Inherited Assets and Cost Base

Karen Grainger

Have you inherited shares or property from a deceased person?

If you have and are planning to sell these assets, you need to know what you cost base is to calculate if you have a taxable gain or loss on the asset.

Determining the cost base of an asset can be challenging. Sometimes the records have been destroyed for the deceased, or the assets where also inherited assets from an earlier deceased estate. You may also inherit the asset jointly with someone else.

There are also different rules for cost base depending on when the deceased purchased the asset. If the asset is purchased before September 1985, your cost base is the market value of the asset at the date of passing of the deceased. If the asset was purchased after September 1985, your cost base is the same as the decease’s cost base.

If your asset is shares held with Listed companies, information you may need is the dates of various different share purchases, dividend reinvestments and share buy backs. If the shares go back a long way, like BHP shares, you may be dealing with pre-September 1985 shares and post-September 1985 shares. BHP also had share purchase plans, dividend reinvestments, demergers and a list of reconstructions.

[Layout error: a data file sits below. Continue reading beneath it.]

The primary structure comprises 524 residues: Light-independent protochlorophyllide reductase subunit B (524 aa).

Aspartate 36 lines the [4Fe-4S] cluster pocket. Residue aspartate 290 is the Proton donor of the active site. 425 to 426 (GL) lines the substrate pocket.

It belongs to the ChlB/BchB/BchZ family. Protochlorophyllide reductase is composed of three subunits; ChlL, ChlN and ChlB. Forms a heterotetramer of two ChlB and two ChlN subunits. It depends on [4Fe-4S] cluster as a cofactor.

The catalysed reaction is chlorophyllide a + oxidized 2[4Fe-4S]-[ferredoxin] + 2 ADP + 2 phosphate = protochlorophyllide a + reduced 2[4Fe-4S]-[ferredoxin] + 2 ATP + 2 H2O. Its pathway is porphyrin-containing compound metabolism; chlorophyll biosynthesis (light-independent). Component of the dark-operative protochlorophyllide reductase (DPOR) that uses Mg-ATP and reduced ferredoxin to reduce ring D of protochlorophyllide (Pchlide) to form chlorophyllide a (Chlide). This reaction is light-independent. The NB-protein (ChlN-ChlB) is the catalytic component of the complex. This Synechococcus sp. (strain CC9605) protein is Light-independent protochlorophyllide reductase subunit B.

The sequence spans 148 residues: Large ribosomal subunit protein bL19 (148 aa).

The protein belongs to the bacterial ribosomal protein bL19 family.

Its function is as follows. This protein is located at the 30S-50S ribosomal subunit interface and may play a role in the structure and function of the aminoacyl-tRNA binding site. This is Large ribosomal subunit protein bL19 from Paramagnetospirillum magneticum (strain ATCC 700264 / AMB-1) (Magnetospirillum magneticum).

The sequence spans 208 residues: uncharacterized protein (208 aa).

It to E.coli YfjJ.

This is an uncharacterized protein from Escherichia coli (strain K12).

If your asset is property, the information you may need is the date of renovations or significant capital works to the property. This can be complicated further if the property was the main residence of the deceased.

If your asset is a business asset such as farming land then your cost base and capital gains tax calculation may be complicated by the small business concessions.

To avoid the issues of not having the correct information for cost base of your assets, remember to keep the records of those assets you purchase. If you inherit any assets, ask for the cost base information.

Also remember if you are selling an asset, to talk to your trusted adviser about any tax payable.